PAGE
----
at-risk student: Students
may be labeled "at risk" if not succeeding in school based on information
gathered from test scores, attendance or discipline problems.
charter schools: Public
schools that run independently of school board governance, but still receive
public funding. They are run by groups of teachers, parents, and/or foundations.
Charter schools are free of many district regulations and are often tailored
to community needs.
cooperative learning: A
teaching method in which students of differing abilities work together
on an assignment. Each student has a specific responsibility within the
group. Students complete assignments together and receive a common grade.
core academics: The required
subjects in middle and high schools—usually English (literature),
history (social studies), math, and science.
credential or certificate: A
state-issued license certifying that the teacher has completed the necessary
basic training courses and passed the teacher exam.
curriculum: The subject
matter that teachers and students cover in class.
English as a Second Language (ESL): Classes
or support programs for students whose native language is not English.
Family Math: A University
of California at Berkeley program that teaches families how to enjoy doing
math together. Parents and children attend workshops or use the Family
Math book to learn how to use everyday materials to do fun math activities.
Gifted and Talented Education (GATE): A program that offers supplemental, differentiated, challenging curriculum and instruction for students identified as being intellectually gifted or talented. (Ed Source)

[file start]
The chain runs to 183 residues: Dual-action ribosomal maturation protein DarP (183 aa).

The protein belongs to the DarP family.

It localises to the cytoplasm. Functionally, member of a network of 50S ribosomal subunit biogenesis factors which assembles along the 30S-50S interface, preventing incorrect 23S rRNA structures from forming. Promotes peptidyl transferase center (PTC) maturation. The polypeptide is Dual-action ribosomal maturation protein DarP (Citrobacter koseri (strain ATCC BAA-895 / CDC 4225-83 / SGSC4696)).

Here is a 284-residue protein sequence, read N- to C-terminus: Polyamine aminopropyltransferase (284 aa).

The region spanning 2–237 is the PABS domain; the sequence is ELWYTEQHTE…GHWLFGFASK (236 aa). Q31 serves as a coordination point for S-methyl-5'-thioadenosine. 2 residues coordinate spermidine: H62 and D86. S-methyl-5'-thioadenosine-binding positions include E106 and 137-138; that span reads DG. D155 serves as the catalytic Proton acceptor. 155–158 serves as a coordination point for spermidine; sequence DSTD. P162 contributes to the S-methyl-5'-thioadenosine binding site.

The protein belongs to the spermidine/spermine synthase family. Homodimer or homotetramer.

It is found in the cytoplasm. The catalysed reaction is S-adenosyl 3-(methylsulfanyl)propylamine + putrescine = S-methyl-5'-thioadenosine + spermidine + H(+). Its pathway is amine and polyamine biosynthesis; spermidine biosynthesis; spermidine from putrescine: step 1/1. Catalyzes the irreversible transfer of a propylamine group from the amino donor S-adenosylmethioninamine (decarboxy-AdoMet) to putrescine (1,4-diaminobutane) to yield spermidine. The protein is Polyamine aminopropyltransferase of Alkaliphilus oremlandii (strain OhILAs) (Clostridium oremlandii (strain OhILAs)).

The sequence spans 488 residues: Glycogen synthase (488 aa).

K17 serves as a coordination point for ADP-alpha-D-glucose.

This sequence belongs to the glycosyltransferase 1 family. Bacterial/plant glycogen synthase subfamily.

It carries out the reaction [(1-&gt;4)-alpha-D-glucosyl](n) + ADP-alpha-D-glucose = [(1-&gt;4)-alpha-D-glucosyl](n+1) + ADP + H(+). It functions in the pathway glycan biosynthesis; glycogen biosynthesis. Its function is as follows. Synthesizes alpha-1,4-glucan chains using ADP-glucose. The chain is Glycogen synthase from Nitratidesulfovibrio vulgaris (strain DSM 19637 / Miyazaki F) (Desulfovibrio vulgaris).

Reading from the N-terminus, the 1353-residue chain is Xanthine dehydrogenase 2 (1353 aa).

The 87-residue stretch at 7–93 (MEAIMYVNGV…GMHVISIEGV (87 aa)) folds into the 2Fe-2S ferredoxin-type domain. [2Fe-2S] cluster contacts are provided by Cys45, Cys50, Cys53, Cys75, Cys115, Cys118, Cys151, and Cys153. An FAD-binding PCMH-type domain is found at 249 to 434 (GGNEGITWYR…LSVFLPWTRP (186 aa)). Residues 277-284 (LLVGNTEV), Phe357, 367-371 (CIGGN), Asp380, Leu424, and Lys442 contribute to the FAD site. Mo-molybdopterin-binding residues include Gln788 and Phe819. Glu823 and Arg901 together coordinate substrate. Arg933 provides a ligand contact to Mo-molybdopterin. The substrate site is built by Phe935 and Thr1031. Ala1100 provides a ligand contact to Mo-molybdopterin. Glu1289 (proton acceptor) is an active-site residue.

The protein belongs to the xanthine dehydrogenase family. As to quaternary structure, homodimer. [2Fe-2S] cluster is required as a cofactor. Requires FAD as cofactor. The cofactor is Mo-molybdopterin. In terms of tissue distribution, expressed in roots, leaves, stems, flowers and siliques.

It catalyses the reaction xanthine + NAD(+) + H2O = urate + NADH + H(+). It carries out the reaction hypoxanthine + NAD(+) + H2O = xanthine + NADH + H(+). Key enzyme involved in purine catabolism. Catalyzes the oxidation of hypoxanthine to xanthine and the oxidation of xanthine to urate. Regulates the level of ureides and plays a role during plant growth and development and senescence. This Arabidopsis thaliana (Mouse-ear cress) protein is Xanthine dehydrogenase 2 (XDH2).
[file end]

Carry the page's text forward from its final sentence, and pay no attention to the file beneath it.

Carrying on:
immersion education: A program
that teaches children to speak, read, and write in a second language by
surrounding them with conversation and instruction in that language, and
little else. Note that English immersion may differ from other immersion
inclusion: A process whereby
students who are in the special education program enroll in general education
classes. The students are officially included on the general education
roster and are graded by the general education teacher, while continuing
to receive support from the special education teacher (compare with "mainstreaming.")
Individual Education Program (IEP): A
written plan created for a student with learning disabilities by his or
her teacher(s), parents or guardians, the school administrator, and other
interested parties. The plan is tailored to the student's specific needs
and abilities and outlines goals for the student to reach. The IEP should
be reviewed at least once a year.
in-service training: Classes
that help a school staff reach specific goals.
interdisciplinary method: A
teaching method in which teachers of core academic subjects work together
and plan instruction based on a particular theme. For example, when students
are learning about historic events in social studies, in English class
they may study a novel set in that historic period.
IQ: Shortened term for "intelligence
quotient." It is supposed to reflect a person's mental capabilities, but
these tests have become more controversial in recent years. Critics claim
they measure only a limited number of intellectual abilities, primarily "school
smarts," while others say the tests are biased against members of some
K–8: Schools that include
kindergarten through eighth grade classes, combining elementary and middle